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Date of this Version

1-1842

Comments

Originally published in The Dial for January 1842. Reprinted from The Critical and Miscellaneous Writings of Theodore Parker (Boston: James Munroe and Company, 1843), pp. 222–247.

Abstract

"Primitive Christianity was a very simple thing, apart from the individual errors connected with it; two great speculative maxims set forth its essential doctrines, “Love man,” and “Love God.” It had also two great practical maxims, which grew out of the speculative, “we that are strong ought to bear the burthens of the weak,” and “we must give good for evil.” These maxims lay at the bottom of the apostles’ minds, and the top of their hearts. These explain their conduct; account for their courage; give us the reason of their faith, their strength, their success. The proclaimers of these maxims set forth the life of a man in perfect conformity therewith. If their own practice fell short of their preaching, — which sometimes happens spite of their zeal — there was the measure of a perfect man, to which they had not attained, but which lay in their future progress. Other matters which they preached, that there was one God; that the soul never dies, were known well enough before, and old heathens, in centuries gone by, had taught these doctrines quite as distinctly as the apostles, and the latter much more plainly than the Gospels. These new teachers had certain other doctrines peculiar to themselves, which hindered the course of truth more than they helped it, and which have perished with their authors.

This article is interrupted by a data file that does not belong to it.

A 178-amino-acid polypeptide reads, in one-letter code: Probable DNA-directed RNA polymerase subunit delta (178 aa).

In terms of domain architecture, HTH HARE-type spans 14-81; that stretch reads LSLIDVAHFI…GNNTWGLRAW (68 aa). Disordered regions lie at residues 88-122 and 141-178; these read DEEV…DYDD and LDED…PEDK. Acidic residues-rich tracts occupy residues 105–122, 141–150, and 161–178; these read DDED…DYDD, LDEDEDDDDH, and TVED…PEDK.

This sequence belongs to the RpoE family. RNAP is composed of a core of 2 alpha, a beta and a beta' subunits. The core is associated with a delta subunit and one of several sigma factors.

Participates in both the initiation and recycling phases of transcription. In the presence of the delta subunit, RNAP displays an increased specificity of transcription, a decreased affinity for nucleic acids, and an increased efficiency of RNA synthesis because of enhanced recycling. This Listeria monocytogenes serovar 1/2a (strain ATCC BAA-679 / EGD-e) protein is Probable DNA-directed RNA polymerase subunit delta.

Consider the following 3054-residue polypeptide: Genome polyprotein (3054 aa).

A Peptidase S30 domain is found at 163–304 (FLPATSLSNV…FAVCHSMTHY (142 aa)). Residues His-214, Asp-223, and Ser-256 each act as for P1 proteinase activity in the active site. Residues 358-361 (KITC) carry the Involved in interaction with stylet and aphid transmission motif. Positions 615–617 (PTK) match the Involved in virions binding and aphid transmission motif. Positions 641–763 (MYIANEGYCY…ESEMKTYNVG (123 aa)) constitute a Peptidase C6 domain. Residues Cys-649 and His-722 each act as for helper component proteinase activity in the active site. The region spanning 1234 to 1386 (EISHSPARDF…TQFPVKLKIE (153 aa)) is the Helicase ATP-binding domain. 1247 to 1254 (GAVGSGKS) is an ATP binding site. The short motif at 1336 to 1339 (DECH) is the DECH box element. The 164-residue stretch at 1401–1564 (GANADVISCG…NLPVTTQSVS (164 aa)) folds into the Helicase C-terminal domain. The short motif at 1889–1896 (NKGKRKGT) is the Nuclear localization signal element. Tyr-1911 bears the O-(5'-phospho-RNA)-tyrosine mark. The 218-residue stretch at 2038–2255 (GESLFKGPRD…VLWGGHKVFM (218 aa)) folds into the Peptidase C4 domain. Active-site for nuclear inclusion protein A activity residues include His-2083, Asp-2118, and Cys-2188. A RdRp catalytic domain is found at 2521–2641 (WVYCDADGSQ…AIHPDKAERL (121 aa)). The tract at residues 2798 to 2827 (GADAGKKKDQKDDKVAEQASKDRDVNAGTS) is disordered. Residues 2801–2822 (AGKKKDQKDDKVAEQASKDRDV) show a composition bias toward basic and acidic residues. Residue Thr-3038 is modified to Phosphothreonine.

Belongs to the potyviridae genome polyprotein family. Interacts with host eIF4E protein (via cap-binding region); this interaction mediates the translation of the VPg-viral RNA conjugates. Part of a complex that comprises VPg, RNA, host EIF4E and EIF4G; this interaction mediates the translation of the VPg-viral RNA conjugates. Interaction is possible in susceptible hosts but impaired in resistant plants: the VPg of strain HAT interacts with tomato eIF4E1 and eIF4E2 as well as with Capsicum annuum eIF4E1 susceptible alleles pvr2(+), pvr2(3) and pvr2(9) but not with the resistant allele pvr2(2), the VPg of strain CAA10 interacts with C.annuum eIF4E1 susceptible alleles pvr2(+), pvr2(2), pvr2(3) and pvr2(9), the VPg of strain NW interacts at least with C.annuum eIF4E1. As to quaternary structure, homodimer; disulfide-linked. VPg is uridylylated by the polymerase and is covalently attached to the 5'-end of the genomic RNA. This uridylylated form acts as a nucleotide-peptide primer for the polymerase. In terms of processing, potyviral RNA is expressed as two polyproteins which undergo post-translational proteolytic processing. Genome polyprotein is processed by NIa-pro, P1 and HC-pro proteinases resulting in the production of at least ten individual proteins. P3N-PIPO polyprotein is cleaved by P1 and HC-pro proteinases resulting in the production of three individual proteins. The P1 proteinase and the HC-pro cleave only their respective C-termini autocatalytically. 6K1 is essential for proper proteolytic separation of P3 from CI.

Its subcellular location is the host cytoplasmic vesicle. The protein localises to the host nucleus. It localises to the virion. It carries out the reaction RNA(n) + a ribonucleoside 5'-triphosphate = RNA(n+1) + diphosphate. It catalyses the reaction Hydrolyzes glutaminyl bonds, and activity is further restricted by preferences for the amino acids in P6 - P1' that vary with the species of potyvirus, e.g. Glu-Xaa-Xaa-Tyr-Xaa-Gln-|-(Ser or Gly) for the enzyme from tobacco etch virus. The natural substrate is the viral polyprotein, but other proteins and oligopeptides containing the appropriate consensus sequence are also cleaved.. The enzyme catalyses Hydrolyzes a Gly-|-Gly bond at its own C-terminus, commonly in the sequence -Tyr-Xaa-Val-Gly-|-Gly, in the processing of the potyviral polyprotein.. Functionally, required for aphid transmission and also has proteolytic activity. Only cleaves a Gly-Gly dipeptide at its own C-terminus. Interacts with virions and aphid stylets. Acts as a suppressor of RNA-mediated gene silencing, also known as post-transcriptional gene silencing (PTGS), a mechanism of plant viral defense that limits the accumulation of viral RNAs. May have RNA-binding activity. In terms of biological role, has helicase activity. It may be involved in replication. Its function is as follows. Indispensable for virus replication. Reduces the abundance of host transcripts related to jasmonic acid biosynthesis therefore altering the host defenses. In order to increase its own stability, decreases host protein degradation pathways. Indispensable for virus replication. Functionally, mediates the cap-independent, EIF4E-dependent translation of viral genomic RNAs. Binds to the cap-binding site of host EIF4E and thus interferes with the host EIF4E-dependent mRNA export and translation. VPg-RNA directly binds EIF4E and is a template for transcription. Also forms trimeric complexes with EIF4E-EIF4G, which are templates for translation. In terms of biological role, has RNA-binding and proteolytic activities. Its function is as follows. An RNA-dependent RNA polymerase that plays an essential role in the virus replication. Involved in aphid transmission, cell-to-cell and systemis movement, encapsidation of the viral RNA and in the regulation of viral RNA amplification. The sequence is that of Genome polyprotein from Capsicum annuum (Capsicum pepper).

No wonder the apostles prevailed with such doctrines, set off or recommended by a life, which — notwithstanding occasional errors — was single-hearted, lofty, full of self-denial and sincere manliness. “All men are brothers,” said the Apostles; “their duty is to keep the law God wrote eternally on the heart, to keep this without fear.” The forms and rites they made use of; their love-feasts, and Lord’s-Suppers; their baptismal and funeral ceremonies, were things indifferent, of no value, save only as helps."

This early essay is a brief statement of Parker's radical view of Christianity, which led to his controversies with the more orthodox Unitarians of nineteenth-century New England. A brief sketch of the author has been added.

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